Te Wiki o Te Reo Māori

11 September 2017


Te Wike o Te Reo Māori

Te Wiki o Te Reo Māori is a time to celebrate our native language and culture - it's also an opportunity to learn something new.

Whether it be just a kupu - word, or rerenga kōrero - a phrase, please take a moment to scroll down, click away and get started! You might see some familiar Hauora Tairāwhiti faces below too.

Click here for a high res version

Click here for a high res version

Whakataūki - Māori Proverbs

Now we have the important stuff out of the way - our morning coffee fix! - let's talk about whakataūki.

Whakataūki are Māori proverbs. They play a large role in Māori culture and are used as a reference point during speeches and as guidelines in day-to-day conversational Te Reo Māori.

You will find whakataūki scattered throughout this page, a few are below to get you started... 

Ngāro atu he tētēkura, whakāeke mai he tētēkura. 

When one chief disappears another is ready to appear. No one is indispensable. 

Ka pū te rūha, ka hāo te rangatahi. 

The old net is cast aside, while the new net goes a-catching. 

He āha te kai ō te rāngatira? He Kōrero, he kōrero, he kōrero. 

What is the food of the leader.  It is knowledge. It is communication.

Nō Hea Koe? Where are you from?

We know Hauora Tairāwhiti is in Gisborne - Tūrangānui-ā-Kiwa, but what about the rest of Aotearoa? 

Click here for a high res version

Whakataūki - Māori Proverbs

Kia māte urūroa, kei māte whēke.

Fight like a shark, don’t give in like an octopus.

Ahakoa iti, he pounāmu.

Although it is small, it is of greenstone.

He au kei ūta e tāea te karo, he au kei te mōana e kore e tāea.

You may dodge smoke (au) on land, but you cannot dodge current at sea.

Finding Te Reo Māori pronounciation difficult?

That's okay! Language can be tricky. Have a look at the below Māori Pronouciation Guide to help you stay on the right track.

Click here for a high res version

Whakataūki - Māori Proverbs

He mānākō te koūra i kōre ai.

Crayfish are scarce when they are expected. 'Don’t count your chickens before they hatch'.

Nā te hinengāro ka kitea te āra whakāmua mou.

Through our minds, we can think our way into success.

E hara pae i te tāwhiti rāwa, ki ngā mea ē haere tikātia, ahākōa; he maunga mātauranga i pirangi au i te piki.

No horizon is too far for those properly prepared to go the distance, although the mountain of knowledge may seem huge, I always aim to reach the peak.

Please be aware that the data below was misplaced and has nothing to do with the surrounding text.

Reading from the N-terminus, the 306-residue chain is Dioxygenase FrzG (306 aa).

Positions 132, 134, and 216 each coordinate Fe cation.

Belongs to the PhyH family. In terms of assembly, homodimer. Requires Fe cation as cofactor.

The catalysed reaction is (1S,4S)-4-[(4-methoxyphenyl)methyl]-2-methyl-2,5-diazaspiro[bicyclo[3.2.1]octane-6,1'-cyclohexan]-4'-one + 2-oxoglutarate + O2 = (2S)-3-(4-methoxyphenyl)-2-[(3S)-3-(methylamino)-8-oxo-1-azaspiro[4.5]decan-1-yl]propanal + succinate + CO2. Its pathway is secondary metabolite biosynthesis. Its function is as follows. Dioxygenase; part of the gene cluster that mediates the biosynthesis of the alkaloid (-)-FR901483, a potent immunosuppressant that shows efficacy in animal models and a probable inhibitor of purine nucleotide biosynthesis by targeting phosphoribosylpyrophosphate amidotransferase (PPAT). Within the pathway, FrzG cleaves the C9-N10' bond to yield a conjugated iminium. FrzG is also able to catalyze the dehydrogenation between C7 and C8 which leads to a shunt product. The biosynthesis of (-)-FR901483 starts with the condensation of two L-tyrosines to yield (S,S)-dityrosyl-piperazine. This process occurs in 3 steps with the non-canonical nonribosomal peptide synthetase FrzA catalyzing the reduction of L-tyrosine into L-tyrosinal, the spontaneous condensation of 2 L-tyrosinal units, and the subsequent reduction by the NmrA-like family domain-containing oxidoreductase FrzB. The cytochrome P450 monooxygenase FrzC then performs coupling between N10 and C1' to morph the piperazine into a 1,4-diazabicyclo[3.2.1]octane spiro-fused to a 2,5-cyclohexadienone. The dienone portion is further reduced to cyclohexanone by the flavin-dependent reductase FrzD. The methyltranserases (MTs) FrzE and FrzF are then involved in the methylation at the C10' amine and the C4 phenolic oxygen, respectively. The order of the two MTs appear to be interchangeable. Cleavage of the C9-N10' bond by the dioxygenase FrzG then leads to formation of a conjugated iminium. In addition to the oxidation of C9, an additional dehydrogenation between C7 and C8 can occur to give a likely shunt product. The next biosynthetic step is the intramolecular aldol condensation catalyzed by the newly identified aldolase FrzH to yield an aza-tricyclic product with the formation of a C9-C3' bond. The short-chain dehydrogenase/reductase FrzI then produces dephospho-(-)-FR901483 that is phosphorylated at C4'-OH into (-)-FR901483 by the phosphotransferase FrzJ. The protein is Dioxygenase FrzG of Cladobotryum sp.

What does Te Reo Māori mean to you?

In the spirit of Te Wiki o Te Reo Māori, we asked some of our Hauora Tairāwhiti whanau what Te Reo Māori means to them.

“Te Reo is an increasingly important way to ensure messages around Hauora are conveyed with their full meaning and relevance to the people of our community.

As use of Te Reo grows we enrich (Whakarangatira) the depth of our care (Awhi), joining together (Kotahitanga) in a common language of compassion (Aroha).

Te Reo therefore helps us to live our WAKA values.” - Hauora Tairāwhiti Chief Executive Jim Green

Click here for more staff profiles

Whakataūki - Māori Proverbs

E āha te mēa nui ō te aō? He tangata, he tangata, he tangata!

What are the greatest things in the world? It is people, it is people, it is people!

Kia hora te marino, kia whākāpa pounāmu te mōana, kia tere te Karōhirōhi.

May the seas be calm, may they shimmer of summer, glisten like the greenstone and dance across the pathway.


Learning Te Reo Māori has never been so easy!

Below are some easy-to-integrate Te Wiki o Te Reo Māori resources, for around the workplace and at home.

For simple labels for around the home and staff breakroom (as pictured above) click here

For simple labels for around the home and work-space (as pictured above) click here

For simple labels featuring words of encouragement and praise (as pictured above) click here

Whakataūki - Māori Proverbs

Mā māhi kā ōra, (ko māhi ko ōra).

Work brings health (prosperity).

Mā pangō, mā wherō, kā ōti te māhi

Many hands make light work.

Nau te rourou, nāku te rourou kā ōra te manuhiri.

With your food basket and my food basket the guests will have enough.